Current research affiliations include the Harold M. Tucker Herbarium and Orma J. Smith Museum of Natural History at The College of Idaho, and the Snake River Plains Herbarium at Boise State University.
Paul Shaffer and Bob Gobeille are the primary contributors to website design and development. Martha Brabec has provided the interactive maps, and Spencer Wood has generously helped with the geological descriptions.
Treasures of the Boise Front
Learn about Idaho Wildflowers, Hike, Enjoy.
On-Line Flora, Recommended Wildflower Walks, and Other Natural History Tidbits
Welcome to Treasures of the Boise Front! If you want to:
- find out more about that flower you saw on a recent hike in the Boise foothills
- see options for good trails for wildflowers at a particular time of year
- just learn more about the unique natural history of the Boise Front
you’ve come to the right place! The purpose of this site is to help foster a general appreciation of what’s special about an area that an increasing number of us are calling home.
Please enjoy the trails and wildflowers, and leave them for others to enjoy. Stay on the trails, and also realize that the cumulative effect of off-leash dogs can damage particularly sensitive habitats. Our unique native flora is already under pressure from invasive weeds and habitat loss, so please resist the urge to pick flowers or harvest native plants in the Boise Front; information on possible uses of native plants are not included on this site for this reason.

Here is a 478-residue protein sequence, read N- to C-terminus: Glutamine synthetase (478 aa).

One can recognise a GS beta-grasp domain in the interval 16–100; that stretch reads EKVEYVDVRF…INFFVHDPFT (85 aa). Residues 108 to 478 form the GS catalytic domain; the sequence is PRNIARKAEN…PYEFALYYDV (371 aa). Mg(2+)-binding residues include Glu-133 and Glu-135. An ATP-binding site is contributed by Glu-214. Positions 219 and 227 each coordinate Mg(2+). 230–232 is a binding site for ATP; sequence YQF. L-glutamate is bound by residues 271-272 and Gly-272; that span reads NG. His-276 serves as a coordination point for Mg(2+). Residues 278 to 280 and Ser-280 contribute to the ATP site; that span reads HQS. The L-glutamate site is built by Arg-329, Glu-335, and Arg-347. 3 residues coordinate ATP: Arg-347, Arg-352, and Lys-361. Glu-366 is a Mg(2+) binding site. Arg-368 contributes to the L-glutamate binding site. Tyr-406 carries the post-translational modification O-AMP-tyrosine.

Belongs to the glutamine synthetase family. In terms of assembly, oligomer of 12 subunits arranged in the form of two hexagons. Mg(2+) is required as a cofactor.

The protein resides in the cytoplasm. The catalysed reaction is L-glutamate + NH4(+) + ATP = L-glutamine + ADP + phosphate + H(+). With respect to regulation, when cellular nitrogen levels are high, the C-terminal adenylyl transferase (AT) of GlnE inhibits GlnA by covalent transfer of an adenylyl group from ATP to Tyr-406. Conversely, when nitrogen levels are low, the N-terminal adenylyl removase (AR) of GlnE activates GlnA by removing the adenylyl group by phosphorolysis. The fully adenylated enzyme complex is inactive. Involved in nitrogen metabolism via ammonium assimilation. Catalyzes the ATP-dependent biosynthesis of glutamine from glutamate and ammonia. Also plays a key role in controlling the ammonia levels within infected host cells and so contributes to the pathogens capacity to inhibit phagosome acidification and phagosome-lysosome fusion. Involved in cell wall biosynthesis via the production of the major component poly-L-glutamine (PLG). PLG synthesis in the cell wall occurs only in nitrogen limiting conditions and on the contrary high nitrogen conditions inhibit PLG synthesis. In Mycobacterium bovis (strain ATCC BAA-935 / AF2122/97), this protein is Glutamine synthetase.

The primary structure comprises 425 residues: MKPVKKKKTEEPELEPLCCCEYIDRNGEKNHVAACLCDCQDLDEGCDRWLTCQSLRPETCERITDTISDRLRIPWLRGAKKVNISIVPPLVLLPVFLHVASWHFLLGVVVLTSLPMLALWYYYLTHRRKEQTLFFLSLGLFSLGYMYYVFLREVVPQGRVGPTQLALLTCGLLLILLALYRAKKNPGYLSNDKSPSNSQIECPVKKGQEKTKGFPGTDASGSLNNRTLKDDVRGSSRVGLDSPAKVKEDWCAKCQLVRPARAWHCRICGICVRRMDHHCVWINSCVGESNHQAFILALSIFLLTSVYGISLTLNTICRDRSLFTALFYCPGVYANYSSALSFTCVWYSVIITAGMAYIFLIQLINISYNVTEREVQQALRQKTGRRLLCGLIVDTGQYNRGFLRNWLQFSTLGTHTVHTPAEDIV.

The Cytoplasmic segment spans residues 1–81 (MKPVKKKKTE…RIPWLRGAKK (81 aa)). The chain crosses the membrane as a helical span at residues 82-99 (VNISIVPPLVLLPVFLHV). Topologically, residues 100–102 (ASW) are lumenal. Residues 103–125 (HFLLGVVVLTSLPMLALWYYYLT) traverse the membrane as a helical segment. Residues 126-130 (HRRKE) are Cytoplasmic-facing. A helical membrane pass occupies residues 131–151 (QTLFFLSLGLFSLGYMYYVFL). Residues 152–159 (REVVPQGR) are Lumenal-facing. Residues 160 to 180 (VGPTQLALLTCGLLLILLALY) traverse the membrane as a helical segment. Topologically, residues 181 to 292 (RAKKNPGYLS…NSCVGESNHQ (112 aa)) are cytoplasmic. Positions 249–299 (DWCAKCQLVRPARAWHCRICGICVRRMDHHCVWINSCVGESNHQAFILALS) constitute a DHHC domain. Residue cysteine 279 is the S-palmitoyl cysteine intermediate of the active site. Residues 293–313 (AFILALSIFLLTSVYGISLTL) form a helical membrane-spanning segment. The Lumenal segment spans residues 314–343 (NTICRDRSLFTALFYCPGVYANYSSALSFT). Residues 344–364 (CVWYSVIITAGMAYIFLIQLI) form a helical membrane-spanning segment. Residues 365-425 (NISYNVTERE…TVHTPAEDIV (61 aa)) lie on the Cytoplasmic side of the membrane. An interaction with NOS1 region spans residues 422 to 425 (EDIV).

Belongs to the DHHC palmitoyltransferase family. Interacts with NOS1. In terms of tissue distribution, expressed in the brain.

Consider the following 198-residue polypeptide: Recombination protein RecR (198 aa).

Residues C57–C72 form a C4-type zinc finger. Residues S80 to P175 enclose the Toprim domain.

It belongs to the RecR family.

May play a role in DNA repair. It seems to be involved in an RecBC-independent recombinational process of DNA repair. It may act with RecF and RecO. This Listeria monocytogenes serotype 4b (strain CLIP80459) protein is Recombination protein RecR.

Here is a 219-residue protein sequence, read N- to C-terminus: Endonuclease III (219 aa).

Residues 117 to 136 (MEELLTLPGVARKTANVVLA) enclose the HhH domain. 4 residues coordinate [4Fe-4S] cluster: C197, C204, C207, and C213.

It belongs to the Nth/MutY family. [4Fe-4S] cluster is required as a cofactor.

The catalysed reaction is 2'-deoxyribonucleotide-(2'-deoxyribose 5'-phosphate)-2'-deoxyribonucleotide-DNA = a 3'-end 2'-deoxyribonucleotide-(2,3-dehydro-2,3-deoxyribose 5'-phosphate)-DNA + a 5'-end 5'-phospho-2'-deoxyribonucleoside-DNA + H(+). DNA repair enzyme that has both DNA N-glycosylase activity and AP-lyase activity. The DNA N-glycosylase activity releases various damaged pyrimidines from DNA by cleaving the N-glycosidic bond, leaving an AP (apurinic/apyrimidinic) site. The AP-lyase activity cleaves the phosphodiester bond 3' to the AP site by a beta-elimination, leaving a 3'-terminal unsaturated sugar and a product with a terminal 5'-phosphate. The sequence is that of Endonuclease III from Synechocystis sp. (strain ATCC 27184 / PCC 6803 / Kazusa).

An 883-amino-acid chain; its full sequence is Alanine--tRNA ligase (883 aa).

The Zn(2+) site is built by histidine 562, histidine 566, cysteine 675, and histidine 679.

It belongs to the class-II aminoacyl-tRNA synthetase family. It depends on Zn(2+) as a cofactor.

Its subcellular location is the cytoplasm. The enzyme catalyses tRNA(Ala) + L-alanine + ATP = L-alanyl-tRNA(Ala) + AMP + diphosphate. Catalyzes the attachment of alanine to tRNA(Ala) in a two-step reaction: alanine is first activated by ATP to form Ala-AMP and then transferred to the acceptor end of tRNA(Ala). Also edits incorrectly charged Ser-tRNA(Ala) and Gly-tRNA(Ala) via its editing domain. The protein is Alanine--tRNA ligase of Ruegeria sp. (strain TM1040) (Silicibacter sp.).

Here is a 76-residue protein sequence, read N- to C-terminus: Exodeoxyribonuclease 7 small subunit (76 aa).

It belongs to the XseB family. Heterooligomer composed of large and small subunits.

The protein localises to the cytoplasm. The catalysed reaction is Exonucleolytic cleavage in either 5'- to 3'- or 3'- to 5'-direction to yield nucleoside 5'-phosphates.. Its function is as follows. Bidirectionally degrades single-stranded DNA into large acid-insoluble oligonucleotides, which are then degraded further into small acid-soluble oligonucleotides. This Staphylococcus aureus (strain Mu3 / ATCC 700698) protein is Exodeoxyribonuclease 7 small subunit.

Non-native species are an entirely different matter, with harvest subject to regulations and/or permission from the landowner or land management agency. Even better, become a Weed Warrior and learn to identify and help control the invasive plant species that are shoving aside our local “treasures”. The City of Boise’s Open Space and Foothills division works hard to promote native plant growth and restoration in the Foothills year-round.
WHAT IS THE BOISE FRONT?
As used here, the Boise Front covers public open space from the Greenbelt to the forested ridgeline, including Mores Mountain and Robie Creek Road, between Highway 55 and Blacks Creek Road. Within this area, we are fortunate to have an expanding network of excellent trails that provide access to a rich diversity of botanical “treasures”, some of which occur only in this part of Idaho and nowhere else in the entire world. To increase trail options within an hour’s drive of central Boise, this site also includes most of Lucky Peak Reservoir lands, along with selected open spaces in central Ada County (i.e., Black’s Creek and Hubbard reservoirs) north of the Kuna-Mora Road.